More consumers are choosing to cut the cord by abandoning traditional pay-TV (cable, satellite, and telecom TV providers). The number of US households with cable, satellite, or telecom TV packages has dropped 7.5% year-over-year, the biggest such drop ever. Furthermore, that total is down 22.8% from pay-TV’s peak in 2014. By the end of this year, 31.2 million US households will have cut the cable TV cord in aggregate. And 6.6 million households will cancel their pay-TV subscriptions. By 2024, more than one-third of US households will have cut the pay-TV cord. eMarketer
7. Younger generations are changing how they consume content.
Audiences, especially Millennials and Generation Z, aren’t abandoning live content – they’re simply changing how they’re watching. Younger people are nearly 62% more likely to not watch terrestrial TV at all; 17.3% say they didn’t watch any during the week of the survey versus only 10.7% of those aged 41-66 according to data from Attest’s US Media Consumption Report 2020.
8. Live stream platforms are gaining popularity.
Many Millennials and Gen Z’s are turning to live stream platforms such as Twitch, YouTube Live, and Facebook Live. While there were gains across the board, they weren’t distributed evenly. Twitch – the biggest live-streaming platform – reached a viewership milestone in October 2020, with more than1.6 billion hours watched, that’s 99% year-over-year growth. StreamElements and Arsenal.gg
9. When it comes to live viewing, latency matters.
64% of viewers say they’re more likely to watch live events online if the stream is not delayed from the TV broadcast according to research conducted by Limelight. Using low latency streaming technology such as the SRT protocol, live video streaming services are bringing end-to-end latency on par with traditional television broadcasts and making streaming of live sports even more appealing than ever.
10. The reopening of live sports boosted viewership.
Fans were hungry for football in 2020. Time spent viewing live NFL games increased by 41% year over year in Q3 2020. Daytime games scored the most viewership gains during this time, up 63%, as the housebound climate offered more availability for daytime viewing. By contrast, primetime Sunday, Monday, and Thursday night games captured a more modest 32% increase in viewing time year over year in Q3 2020. TVs continued to win NFL viewing, with the largest growth in viewing time for both daytime and primetime NFL viewing, up 55% and 29% respectively. TV totaled 67% of all NFL viewing while mobile captured 13% and PC just 6% of NFL viewing time in Q3 2020. Conviva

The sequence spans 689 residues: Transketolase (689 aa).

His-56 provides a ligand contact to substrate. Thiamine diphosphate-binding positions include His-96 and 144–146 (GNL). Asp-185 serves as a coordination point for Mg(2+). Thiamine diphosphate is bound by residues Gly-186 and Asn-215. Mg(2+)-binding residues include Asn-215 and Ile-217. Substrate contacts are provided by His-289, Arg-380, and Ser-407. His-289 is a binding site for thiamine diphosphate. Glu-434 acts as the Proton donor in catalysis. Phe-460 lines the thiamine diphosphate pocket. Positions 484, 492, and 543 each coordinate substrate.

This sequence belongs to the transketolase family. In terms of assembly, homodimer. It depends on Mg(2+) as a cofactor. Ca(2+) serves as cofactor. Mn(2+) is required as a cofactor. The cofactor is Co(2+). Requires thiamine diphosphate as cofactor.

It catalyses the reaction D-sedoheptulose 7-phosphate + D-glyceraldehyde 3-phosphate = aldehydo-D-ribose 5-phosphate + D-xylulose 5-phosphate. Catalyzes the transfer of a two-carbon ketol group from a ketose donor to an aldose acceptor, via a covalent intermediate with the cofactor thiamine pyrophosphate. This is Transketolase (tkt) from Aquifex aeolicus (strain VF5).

11. Esports viewership flourishes during the pandemic.
Already booming pre-pandemic, esports has managed to withstand much of the disruption faced by other industries. With entertainment options limited, the world has turned to new mediums for entertainment during COVID-19 and weekly game streaming hours watched have dramatically increased year over year. In fact, the average weekly hours watched this year eclipsed half a billion, a 73% increase from last year’s average (291 million). League of Legends, published by Riot Games, continues to lead as the most popular global esports title with 543,203,442 hours watched in Q3 of 2020. Streamhatchet
What to Expect in 2021
While some of these broadcast video trends may begin to slow down or take another turn once we get through the pandemic, many, such as cord-cutting, video streaming, and the move to IP based workflows will not only stay but continue to accelerate. One thing is for sure, the video broadcast landscape will look very different by the end of 2021.